ST. LOUIS — In May 2020, California Congresswoman Maxine Waters lost her older sister, Velma, to COVID-19 at a St. Louis nursing home. What she learned from the I-Team about that nursing home’s inspection record shocked her.
“They were getting rewarded, at the same time they were not in compliance,” said Waters.
Earlier this year, the I-Team reported that the federal government fined many nursing homes in the area for infection control problems at the same time it paid them incentive money for low infection rates.
Grand Manor Nursing & Rehabilitation Center received a fine adding up to $267,467.50 for infection control deficiencies in 2020, according to data from the Centers for Medicare and Medicaid Services. CMS documented that employees worked with seniors while sick. Those reports say that at least nine residents died after testing positive for COVID-19 as of May 2020.
Then, in September and October, Grand Manor received $56,839.01 through the Provider Relief Fund, part of the CARES Act. The facility automatically qualified for a Quality Incentive Program payment just four months after CMS surveyors wrote that the facility “failed to protect all residents in the facility by not following acceptable infection control practice recommendations for COVID-19.” They added, “These failures had the likelihood to expose all residents in the facility to COVID-19, resulting in serious harm or death.”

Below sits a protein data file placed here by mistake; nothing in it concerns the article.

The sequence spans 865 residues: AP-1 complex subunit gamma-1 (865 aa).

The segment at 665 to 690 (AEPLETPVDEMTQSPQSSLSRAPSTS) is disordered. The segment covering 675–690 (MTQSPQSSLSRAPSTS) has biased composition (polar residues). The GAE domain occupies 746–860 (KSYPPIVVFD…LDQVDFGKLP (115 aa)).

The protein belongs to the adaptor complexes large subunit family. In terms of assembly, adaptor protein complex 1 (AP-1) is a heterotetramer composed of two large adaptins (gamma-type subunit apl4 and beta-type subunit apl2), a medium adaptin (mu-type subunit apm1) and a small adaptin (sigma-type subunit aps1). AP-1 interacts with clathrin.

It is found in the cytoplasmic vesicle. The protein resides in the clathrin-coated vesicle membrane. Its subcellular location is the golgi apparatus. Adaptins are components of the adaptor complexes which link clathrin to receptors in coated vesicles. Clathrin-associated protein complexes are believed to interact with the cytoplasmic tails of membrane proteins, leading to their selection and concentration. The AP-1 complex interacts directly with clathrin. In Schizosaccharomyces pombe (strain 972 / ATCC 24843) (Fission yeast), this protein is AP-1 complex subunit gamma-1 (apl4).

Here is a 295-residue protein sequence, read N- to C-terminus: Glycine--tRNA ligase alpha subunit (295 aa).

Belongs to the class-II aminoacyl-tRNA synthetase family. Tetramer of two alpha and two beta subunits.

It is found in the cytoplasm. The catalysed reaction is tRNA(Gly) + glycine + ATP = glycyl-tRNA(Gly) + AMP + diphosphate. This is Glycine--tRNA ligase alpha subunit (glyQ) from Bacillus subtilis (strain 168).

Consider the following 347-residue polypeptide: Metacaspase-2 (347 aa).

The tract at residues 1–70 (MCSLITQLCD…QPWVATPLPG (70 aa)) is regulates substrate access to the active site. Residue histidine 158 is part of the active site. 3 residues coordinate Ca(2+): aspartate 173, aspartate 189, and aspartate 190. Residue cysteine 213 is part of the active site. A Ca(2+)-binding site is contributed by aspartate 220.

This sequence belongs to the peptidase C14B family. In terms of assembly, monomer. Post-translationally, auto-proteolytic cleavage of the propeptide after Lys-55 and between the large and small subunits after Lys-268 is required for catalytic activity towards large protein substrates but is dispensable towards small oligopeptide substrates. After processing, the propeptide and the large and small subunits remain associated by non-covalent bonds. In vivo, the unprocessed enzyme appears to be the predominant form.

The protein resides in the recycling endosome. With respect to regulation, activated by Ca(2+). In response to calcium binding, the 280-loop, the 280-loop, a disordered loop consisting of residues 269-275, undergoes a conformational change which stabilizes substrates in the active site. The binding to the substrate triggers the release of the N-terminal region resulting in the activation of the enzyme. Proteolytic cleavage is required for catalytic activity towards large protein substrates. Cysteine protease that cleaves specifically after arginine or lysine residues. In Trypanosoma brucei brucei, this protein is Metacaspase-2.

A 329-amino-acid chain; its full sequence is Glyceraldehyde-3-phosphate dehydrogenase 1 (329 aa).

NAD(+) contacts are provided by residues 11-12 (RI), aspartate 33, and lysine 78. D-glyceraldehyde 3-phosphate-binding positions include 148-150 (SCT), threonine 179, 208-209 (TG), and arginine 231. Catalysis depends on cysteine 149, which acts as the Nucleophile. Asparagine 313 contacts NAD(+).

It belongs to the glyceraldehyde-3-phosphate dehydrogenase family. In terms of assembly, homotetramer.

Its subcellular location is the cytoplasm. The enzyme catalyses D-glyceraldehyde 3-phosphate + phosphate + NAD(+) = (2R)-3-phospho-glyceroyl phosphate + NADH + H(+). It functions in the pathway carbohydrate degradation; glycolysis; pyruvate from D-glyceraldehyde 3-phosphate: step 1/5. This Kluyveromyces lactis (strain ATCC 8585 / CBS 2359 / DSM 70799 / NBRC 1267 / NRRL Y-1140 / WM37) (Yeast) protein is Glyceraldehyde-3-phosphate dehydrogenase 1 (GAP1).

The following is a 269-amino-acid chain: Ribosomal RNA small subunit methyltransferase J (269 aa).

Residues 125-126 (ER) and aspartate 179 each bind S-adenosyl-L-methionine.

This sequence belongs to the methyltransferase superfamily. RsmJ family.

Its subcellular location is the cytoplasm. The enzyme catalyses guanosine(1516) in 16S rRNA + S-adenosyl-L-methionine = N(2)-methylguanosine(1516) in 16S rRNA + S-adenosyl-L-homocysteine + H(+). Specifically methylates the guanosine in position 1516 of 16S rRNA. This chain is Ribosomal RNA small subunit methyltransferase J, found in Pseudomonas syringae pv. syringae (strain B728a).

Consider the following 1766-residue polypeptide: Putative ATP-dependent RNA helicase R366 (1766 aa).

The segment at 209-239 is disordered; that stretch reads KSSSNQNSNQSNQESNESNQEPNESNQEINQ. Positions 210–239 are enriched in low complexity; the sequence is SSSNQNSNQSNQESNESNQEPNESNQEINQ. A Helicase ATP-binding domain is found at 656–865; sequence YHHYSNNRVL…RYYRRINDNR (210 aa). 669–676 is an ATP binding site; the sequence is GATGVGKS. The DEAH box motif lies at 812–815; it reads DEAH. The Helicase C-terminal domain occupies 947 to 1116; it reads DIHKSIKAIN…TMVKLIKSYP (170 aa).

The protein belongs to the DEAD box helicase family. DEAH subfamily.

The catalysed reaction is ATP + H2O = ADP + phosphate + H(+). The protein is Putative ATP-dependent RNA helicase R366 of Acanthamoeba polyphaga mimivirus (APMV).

Congresswoman's personal connection
Congresswoman Waters, a St. Louis native, learned about the incentive payments to the facility where her sister contracted COVID-19 in an interview with the I-Team’s PJ Randhawa.
“I found myself having an emotional response, and tearing up. Just, you know, talking about this was personal, and that my sister had died,” she said. “You know I just feel sad, very, very sad.”
Part of the driving force behind the incentive payments, Waters said, were how hard they found it to comply with COVID-19 guidelines.
“There appears to have been some effort to protect nursing homes,” she recalled. “A lot of them were complaining that they could not get in compliance, that they were going to have to close down.”
Another fine, but they don't have to pay
The same conditions at Grand Manor resulted in attention from OSHA. In November, the agency issued a $12,145 fine because an employee of the nursing home died of COVID-19 near the start of the pandemic.
Nursing aide Cynthia Whitfield died in April of last year. OSHA found the facility’s COVID-19 violations contributed to Whitfield’s death.
Grand Manor’s director of nursing, Robin Allen, told the I-Team that the facility appealed the fine from OSHA. An administrative law judge decided that the facility will not have to pay it. The violations that sparked that fine remain on the facility’s record.
More than a year after her sister’s death, and as the pandemic slows down, the congresswoman promises to get answers.
“Because of the time and effort that you're putting into it, I feel a responsibility to let you know what I find out about what happened with Grand Manor and why, in fact, there was this duplicity,” said Waters.